by Amy S. Cutler
The Importance of Finding a Writing Community
To be honest, part of the pull of being a writer was the aloneness of it. Writing is not a group activity, and therefore it fits my persona pretty well. Of course, I am not a full-time writer. I work with the public for many months of the year, which is probably why I daydream about being alone with my thoughts, computer, and nature.
It wasn’t until I went to graduate school for my MFA in creative writing that I learned the importance of having a writing community. For the first time ever, I felt like I had found my people. Total strangers, many of us were introverts, some of us not, but we had one major thing in common: we all saw the world a little bit differently, and we all wanted to write about it.
After I graduated, I was lucky enough to be invited by a writer that had graduated a semester before me to join a speculative fiction writing group. We meet virtually, and not only is each member an excellent writer, but they are kind and constructive, as well. They keep me writing during times where I may have paused. Even a well-timed writing prompt can pull one out of their thoughts and get words on a page. I do not know how the world sees me, which role I fill to the people around me. But to this group of people, I am a writer. They push me to be better, and for that I am eternally grateful.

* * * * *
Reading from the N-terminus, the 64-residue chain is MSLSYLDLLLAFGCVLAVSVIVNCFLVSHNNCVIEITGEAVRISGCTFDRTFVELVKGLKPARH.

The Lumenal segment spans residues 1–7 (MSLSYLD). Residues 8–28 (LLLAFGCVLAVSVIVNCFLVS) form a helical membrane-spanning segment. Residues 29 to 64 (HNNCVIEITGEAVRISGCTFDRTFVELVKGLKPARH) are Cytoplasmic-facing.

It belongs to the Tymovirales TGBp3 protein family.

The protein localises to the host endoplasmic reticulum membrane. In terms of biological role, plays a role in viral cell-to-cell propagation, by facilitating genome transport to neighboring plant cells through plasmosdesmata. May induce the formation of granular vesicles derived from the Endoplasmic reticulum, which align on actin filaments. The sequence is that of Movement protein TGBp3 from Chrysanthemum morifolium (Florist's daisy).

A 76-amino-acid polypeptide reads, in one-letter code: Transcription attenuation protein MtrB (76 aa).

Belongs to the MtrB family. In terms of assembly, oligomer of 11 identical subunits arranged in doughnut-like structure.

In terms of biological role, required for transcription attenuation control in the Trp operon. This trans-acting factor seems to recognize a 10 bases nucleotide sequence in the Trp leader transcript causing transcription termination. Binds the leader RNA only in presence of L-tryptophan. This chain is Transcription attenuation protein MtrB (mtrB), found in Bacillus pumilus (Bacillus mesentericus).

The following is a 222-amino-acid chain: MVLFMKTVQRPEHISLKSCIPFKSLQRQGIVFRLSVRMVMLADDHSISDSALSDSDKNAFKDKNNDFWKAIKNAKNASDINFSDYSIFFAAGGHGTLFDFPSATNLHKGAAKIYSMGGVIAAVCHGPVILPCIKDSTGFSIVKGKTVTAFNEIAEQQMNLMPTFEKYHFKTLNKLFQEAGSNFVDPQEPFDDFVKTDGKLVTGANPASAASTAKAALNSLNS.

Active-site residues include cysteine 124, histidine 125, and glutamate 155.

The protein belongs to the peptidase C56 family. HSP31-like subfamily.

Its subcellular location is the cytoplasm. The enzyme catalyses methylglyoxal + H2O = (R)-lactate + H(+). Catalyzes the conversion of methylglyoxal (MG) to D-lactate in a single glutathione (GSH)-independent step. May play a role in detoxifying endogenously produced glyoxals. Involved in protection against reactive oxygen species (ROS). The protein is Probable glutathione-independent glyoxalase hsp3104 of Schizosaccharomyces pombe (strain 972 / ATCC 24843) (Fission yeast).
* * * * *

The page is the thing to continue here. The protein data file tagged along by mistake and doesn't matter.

I cannot stress enough how much finding a writing community has helped me. Just being with and talking to other writers gets ideas flowing. Feedback on a work in progress can be invaluable. More than that, talking to other writers gives you insight as to what is out there that you may not know about, what anthologies or journals are opening for submission, what are the big contest winners doing to be noticed. Craft talks, book clubs, writing nights – they are all imperative so that we can keep each other moving forward. I have never felt in competition with any writer that I know, and I am always so happy and proud when someone I know is published.
While I used to think that writers were separate from one another, I now know that the opposite is also true. Writers need to bond together, for that is how we get better, and these are the people we celebrate the wins with. Living behind a computer screen or inside a notebook was great, but once I learned that it was safe to peek out and interact, I learned that I was not alone. I am part of a large community of amazing and talented people, and I am proud to call a few of those people my friends.